According to the Freedom House Report, an independent survey of political and civil liberties around the globe, the world has made great strides towards democracy in the 20th and 21st centuries. In 1900 there were 25 restricted democracies in existence covering an eighth of the world’s population, but none which could be judged as based on universal suffrage. The US and Britain denied voting rights to women and in the case of the US, also to African Americans. But at the end of the 20th century 119 of the world’s 192 nations were declared electoral democracies. In the current century, democracy continues to spread through Africa and Asia and significantly also the Middle East, with over 130 states in various stages of democratic evolution.

However there is still a disjunction between the developed west and those developing countries only now recovering from colonisation and subsequent domination by dictators, fascist regimes and warlords. There is in fact a time gap of several hundred years between the democratic trajectory of the west and east, which these countries are endeavouring to bridge within a generation; often creating serious short-term challenges and cultural dislocations.

A very powerful enabler for the spread of democracy as mentioned is the Internet/Web. By increasing the flow of essential knowledge it facilitates transparency, reduces corruption, empowers dissidents and ensures governments are more responsive to their citizen’s needs. It is already providing the infrastructure for the emergence of Democracy 2.0; empowering all people to have direct input into critical decision processes affecting their lives, without the distortion of political intermediaries.

Over time democracy as with all other social processes will evolve to best suit the demands of its human environment. It will emerge as a networked model- a non-hierarchical, resilient protocol, responsive to rapid social change. Such networked forms of government will involve local communities from the ground up; the opposite of hierarchical decision-making, as implemented by current political systems. These are frequently unresponsive to individual and minority group needs and can be easily corrupted by powerful lobby groups such as those employed by the heavy carbon emitters in the global warming debate.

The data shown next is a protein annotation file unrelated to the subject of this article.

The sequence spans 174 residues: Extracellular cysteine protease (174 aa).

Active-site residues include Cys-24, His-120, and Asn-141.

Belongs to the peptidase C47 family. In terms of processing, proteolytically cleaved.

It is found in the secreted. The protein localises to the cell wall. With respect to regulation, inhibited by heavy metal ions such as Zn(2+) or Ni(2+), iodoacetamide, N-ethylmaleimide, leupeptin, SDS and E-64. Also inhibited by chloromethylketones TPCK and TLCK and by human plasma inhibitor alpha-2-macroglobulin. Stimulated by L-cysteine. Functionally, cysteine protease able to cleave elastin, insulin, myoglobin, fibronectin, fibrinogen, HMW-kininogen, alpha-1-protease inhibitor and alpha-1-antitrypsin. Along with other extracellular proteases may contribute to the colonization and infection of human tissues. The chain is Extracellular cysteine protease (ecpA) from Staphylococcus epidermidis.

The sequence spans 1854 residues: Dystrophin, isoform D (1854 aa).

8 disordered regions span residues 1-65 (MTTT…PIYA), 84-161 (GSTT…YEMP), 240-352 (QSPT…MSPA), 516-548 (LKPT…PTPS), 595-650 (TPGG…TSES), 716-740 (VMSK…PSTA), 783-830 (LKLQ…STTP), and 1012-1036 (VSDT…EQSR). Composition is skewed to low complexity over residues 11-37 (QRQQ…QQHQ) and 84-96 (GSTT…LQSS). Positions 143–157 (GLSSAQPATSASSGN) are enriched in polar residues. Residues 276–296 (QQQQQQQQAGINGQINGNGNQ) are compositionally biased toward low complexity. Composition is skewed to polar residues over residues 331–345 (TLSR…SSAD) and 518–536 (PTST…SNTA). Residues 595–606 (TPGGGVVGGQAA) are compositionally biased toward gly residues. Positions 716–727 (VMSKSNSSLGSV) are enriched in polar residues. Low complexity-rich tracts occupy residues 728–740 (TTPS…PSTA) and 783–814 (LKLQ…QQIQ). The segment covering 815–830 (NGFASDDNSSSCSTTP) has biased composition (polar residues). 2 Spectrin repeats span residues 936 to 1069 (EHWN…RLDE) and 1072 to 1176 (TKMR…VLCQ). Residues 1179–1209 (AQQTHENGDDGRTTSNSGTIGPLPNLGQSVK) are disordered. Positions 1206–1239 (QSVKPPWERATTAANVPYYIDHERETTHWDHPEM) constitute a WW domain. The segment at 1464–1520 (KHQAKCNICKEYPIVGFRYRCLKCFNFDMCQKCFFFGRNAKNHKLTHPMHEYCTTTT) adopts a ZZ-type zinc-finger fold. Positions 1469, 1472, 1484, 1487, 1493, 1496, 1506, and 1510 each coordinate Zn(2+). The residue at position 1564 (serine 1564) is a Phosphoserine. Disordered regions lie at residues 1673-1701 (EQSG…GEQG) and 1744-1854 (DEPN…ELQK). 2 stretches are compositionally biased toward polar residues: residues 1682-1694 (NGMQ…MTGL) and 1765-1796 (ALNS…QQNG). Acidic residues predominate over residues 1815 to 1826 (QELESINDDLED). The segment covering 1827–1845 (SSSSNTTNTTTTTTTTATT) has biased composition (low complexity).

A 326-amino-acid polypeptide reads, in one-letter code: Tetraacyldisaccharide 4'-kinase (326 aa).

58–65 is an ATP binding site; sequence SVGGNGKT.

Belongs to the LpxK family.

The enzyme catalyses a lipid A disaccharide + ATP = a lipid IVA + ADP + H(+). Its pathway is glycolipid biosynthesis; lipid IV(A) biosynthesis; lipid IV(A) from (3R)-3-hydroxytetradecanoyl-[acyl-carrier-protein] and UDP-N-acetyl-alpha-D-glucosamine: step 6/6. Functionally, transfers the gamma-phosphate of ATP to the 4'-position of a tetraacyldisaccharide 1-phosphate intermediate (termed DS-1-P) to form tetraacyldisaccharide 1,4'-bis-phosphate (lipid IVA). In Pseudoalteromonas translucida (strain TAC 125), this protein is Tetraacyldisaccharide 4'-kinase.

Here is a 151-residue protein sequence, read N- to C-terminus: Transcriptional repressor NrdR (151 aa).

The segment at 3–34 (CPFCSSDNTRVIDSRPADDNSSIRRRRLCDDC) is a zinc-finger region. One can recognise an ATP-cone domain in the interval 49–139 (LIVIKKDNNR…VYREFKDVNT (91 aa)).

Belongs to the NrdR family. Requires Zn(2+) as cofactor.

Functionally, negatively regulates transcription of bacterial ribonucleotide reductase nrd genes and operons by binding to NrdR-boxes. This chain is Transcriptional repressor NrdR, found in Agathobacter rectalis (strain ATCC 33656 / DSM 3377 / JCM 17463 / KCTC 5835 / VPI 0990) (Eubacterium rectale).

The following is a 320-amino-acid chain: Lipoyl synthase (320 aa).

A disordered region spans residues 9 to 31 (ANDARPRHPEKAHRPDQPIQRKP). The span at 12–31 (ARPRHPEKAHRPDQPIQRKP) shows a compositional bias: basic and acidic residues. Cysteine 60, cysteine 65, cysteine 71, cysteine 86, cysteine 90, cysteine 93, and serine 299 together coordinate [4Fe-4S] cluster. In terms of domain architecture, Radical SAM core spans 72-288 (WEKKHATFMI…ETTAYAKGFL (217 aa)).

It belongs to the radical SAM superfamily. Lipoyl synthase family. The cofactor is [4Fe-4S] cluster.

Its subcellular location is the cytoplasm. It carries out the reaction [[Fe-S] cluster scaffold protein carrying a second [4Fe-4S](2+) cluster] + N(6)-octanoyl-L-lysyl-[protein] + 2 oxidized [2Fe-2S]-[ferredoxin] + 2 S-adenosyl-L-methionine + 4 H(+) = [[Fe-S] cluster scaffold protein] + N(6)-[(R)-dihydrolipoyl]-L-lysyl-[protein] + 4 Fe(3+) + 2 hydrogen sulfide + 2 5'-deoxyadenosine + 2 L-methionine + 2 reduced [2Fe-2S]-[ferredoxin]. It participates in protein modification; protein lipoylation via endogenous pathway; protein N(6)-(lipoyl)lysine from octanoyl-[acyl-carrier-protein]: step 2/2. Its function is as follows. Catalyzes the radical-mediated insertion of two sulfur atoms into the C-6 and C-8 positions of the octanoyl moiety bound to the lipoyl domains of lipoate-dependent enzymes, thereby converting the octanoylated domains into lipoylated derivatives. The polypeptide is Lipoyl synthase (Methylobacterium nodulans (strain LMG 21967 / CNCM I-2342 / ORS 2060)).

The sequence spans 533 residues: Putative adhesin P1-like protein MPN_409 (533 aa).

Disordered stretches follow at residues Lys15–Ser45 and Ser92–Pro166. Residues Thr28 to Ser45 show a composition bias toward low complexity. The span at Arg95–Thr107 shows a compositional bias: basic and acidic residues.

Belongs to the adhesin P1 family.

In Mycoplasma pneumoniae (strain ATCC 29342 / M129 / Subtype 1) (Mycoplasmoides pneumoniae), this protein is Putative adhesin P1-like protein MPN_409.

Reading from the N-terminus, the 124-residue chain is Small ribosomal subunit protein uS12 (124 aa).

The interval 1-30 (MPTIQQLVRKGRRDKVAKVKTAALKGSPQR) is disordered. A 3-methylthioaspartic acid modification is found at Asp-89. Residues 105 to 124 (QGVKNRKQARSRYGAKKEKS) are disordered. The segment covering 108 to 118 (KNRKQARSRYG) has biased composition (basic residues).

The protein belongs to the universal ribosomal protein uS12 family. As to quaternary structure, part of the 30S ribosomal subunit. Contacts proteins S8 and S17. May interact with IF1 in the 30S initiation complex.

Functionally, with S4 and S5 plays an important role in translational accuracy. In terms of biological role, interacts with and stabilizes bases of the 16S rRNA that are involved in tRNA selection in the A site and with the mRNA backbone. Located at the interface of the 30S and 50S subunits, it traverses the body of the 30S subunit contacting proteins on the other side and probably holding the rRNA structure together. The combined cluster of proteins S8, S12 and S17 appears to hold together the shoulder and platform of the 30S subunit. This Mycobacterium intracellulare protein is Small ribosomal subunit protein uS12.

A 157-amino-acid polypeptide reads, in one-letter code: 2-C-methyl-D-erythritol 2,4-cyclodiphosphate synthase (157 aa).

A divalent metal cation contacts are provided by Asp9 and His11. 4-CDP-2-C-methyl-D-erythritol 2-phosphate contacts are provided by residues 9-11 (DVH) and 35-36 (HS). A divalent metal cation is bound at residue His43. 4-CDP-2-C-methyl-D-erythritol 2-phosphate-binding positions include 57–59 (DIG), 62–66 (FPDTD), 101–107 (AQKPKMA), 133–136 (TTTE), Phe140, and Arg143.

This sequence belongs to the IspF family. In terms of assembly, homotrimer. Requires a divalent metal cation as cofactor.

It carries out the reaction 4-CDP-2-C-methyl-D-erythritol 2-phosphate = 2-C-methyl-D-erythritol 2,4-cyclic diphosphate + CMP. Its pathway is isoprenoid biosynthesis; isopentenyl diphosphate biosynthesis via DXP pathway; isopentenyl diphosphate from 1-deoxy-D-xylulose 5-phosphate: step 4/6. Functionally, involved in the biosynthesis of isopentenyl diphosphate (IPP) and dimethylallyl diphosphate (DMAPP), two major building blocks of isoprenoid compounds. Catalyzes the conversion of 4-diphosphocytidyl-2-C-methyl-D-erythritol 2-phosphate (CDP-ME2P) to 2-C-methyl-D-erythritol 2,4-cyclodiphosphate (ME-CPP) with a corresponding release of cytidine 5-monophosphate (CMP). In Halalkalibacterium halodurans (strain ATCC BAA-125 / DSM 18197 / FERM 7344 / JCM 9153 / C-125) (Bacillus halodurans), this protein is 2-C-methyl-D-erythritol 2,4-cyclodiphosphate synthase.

The networked architecture is now evolving supported by the Web and will provide more democratic outcomes for all populations on the planet. Decision processes will to be sifted through global community knowledge, resulting in truly representative and equitable global governance. Democracy itself will continue to evolve with new forms of e-government, which will include the active participation of advocacy groups supported by a consensus of expert knowledge via the intelligent Web.

A form of global consciousness will evolve, where the back channel of opinion will gradually subsume hierarchical filtered political processes. New forms of the democratic process at the community and regional level are already growing, pointing towards the emergence of a new form of truly representative public participation and cooperation- Democracy 2.0.

This trend ensuring a fairer and more peaceful society must continue if humanity is to survive the turmoil and uncertainty of dramatic change ahead.

Tuesday, May 12, 2009

Future Global Cooperation - Key to Survival